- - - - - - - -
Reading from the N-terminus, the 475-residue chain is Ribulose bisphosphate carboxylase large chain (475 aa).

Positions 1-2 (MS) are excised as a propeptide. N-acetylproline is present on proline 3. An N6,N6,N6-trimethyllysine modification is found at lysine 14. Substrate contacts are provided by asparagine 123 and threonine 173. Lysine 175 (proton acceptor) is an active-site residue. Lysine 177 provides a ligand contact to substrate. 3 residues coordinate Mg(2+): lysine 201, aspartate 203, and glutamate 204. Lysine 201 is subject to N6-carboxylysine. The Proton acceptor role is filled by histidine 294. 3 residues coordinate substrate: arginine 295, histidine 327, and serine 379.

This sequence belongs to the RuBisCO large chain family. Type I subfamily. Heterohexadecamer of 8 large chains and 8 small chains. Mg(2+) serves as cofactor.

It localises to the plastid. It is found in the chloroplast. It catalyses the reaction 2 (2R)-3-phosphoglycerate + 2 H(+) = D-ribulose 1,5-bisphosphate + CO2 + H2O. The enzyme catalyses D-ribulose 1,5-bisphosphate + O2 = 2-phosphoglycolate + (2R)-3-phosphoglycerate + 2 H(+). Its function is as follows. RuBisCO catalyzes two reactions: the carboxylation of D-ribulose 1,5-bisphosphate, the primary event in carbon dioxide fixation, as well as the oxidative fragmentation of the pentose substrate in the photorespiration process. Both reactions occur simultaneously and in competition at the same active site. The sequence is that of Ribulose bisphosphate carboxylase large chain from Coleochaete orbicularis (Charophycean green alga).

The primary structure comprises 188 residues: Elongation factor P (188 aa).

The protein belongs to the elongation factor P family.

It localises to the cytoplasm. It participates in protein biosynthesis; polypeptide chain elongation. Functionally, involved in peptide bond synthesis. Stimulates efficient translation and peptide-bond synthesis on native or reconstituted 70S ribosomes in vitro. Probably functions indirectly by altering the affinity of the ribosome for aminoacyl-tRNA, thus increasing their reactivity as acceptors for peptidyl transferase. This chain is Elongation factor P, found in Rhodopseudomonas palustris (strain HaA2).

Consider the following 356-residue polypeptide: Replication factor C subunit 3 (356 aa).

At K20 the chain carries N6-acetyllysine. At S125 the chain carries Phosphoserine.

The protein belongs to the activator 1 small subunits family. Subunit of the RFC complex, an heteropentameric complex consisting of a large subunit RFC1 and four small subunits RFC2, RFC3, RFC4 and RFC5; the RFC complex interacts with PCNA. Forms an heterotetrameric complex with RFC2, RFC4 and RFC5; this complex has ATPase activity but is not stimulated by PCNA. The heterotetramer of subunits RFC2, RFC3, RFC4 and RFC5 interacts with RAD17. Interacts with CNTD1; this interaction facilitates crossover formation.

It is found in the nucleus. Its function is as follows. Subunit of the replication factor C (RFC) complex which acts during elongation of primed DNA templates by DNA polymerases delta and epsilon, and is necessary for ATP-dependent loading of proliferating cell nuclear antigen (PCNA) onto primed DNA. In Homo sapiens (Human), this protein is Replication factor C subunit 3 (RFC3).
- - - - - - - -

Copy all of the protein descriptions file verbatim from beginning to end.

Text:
Reading from the N-terminus, the 475-residue chain is Ribulose bisphosphate carboxylase large chain (475 aa).

Positions 1-2 (MS) are excised as a propeptide. N-acetylproline is present on proline 3. An N6,N6,N6-trimethyllysine modification is found at lysine 14. Substrate contacts are provided by asparagine 123 and threonine 173. Lysine 175 (proton acceptor) is an active-site residue. Lysine 177 provides a ligand contact to substrate. 3 residues coordinate Mg(2+): lysine 201, aspartate 203, and glutamate 204. Lysine 201 is subject to N6-carboxylysine. The Proton acceptor role is filled by histidine 294. 3 residues coordinate substrate: arginine 295, histidine 327, and serine 379.

This sequence belongs to the RuBisCO large chain family. Type I subfamily. Heterohexadecamer of 8 large chains and 8 small chains. Mg(2+) serves as cofactor.

It localises to the plastid. It is found in the chloroplast. It catalyses the reaction 2 (2R)-3-phosphoglycerate + 2 H(+) = D-ribulose 1,5-bisphosphate + CO2 + H2O. The enzyme catalyses D-ribulose 1,5-bisphosphate + O2 = 2-phosphoglycolate + (2R)-3-phosphoglycerate + 2 H(+). Its function is as follows. RuBisCO catalyzes two reactions: the carboxylation of D-ribulose 1,5-bisphosphate, the primary event in carbon dioxide fixation, as well as the oxidative fragmentation of the pentose substrate in the photorespiration process. Both reactions occur simultaneously and in competition at the same active site. The sequence is that of Ribulose bisphosphate carboxylase large chain from Coleochaete orbicularis (Charophycean green alga).

The primary structure comprises 188 residues: Elongation factor P (188 aa).

The protein belongs to the elongation factor P family.

It localises to the cytoplasm. It participates in protein biosynthesis; polypeptide chain elongation. Functionally, involved in peptide bond synthesis. Stimulates efficient translation and peptide-bond synthesis on native or reconstituted 70S ribosomes in vitro. Probably functions indirectly by altering the affinity of the ribosome for aminoacyl-tRNA, thus increasing their reactivity as acceptors for peptidyl transferase. This chain is Elongation factor P, found in Rhodopseudomonas palustris (strain HaA2).

Consider the following 356-residue polypeptide: Replication factor C subunit 3 (356 aa).

At K20 the chain carries N6-acetyllysine. At S125 the chain carries Phosphoserine.

The protein belongs to the activator 1 small subunits family. Subunit of the RFC complex, an heteropentameric complex consisting of a large subunit RFC1 and four small subunits RFC2, RFC3, RFC4 and RFC5; the RFC complex interacts with PCNA. Forms an heterotetrameric complex with RFC2, RFC4 and RFC5; this complex has ATPase activity but is not stimulated by PCNA. The heterotetramer of subunits RFC2, RFC3, RFC4 and RFC5 interacts with RAD17. Interacts with CNTD1; this interaction facilitates crossover formation.

It is found in the nucleus. Its function is as follows. Subunit of the replication factor C (RFC) complex which acts during elongation of primed DNA templates by DNA polymerases delta and epsilon, and is necessary for ATP-dependent loading of proliferating cell nuclear antigen (PCNA) onto primed DNA. In Homo sapiens (Human), this protein is Replication factor C subunit 3 (RFC3).